As tech workers stay in Pittsburgh, neighborhoods watch prices climb
Share Now on:
Alethea Sims is a longtime resident of East Liberty, a Pittsburgh neighborhood. A few years ago, Google opened an office not far from there. Luxury apartment buildings started cropping up. She hung signs that read “Black Homes Matter.”
As rents here have risen, Sims has watched some of her mostly black neighbors move to cheaper areas.
“When you’re talking, like, $1,000, $2,000 and up for a one bedroom, who’s that affordable for? Definitely not the people who lived there. And not too many people that I know of,” she said.
At the the local library, Alethea Sims points to a picture of the public housing high-rise where many residents in the East Liberty neighborhood once lived.
The people who can afford that? Tech workers. And nowadays, there are a lot of them here. Amazon has a new office in Pittsburgh, where employees are working on artificial intelligence and language technology. They join other big tech companies like Google and Uber.
“We’ve seen about a 10 percent growth in technology jobs over the last 10 years, and overall, our labor market has only grown maybe 2 percent in jobs,” said Stefani Pashman, who runs a nonprofit that tracks jobs in the region.
- RELATED: Renters facing affordability crisis as wages stagnate
- Pittsburgh Mayor Bill Peduto on Steel City as innovation hub
- Oakland, California: a textbook example of gentrification’s effects
Pashman said most of these workers are young white men, and on average, they make one-third more than the average salary for other local workers.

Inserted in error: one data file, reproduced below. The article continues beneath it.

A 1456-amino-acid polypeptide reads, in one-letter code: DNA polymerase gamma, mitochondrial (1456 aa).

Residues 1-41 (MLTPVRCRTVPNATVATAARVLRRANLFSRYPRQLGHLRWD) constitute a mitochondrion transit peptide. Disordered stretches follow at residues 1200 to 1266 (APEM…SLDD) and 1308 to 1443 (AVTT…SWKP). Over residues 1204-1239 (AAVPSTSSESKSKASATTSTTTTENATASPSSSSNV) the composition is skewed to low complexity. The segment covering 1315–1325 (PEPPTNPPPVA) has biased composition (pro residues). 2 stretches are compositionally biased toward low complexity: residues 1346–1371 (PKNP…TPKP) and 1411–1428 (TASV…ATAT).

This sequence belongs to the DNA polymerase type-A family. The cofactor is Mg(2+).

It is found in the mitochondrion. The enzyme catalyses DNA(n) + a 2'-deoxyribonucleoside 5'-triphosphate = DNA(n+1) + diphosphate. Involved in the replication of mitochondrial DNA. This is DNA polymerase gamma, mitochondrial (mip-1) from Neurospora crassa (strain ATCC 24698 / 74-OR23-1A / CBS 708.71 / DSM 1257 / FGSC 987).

It wasn’t always like this. Alon Lavie is a professor in computer science at Carnegie Mellon University. He said that for years, “As soon as we would graduate these Ph.D.s, there was this big kind of sucking sound that would be all those people moving away from Pittsburgh.”
Alon Lavie has taught at Carnegie Mellon University since the ’80’s. For many years, graduates would leave Pittsburgh for tech jobs in other cities. Now they are more likely to stay.
Now, they’re more likely to stay. Safaba, a company Lavie started, was acquired by Amazon in 2015. He now works at Amazon, along with some of his former students. Amazon’s office is in a well-to-do neighborhood. But where Google and other tech companies are, housing costs have steadily climbed and rentals have more than doubled over the last decade.
“We aren’t like some places where there is nowhere to go,” said Sabina Dietrich, who analyzes demographic changes. She says there are still pockets in the region where people can find affordable housing.
And Pittsburgh’s still cheaper than the Bay Area or Seattle.
“Everything’s relative right? The cost of living here and housing is still, way, orders of magnitude, more affordable,” Lavie said.
The median cost of a house in Palo Alto? Zillow puts it at $2.5 million. Seattle? $600,000. Here in Pittsburgh? It’s $120,000.
Marketplace is on a mission.
We believe Main Street matters as much as Wall Street, economic news is made relevant and real through human stories, and a touch of humor helps enliven topics you might typically find…well, dull.
Through the signature style that only Marketplace can deliver, we’re on a mission to raise the economic intelligence of the country—but we don’t do it alone. We count on listeners and readers like you to keep this public service free and accessible to all. Will you become a partner in our mission today?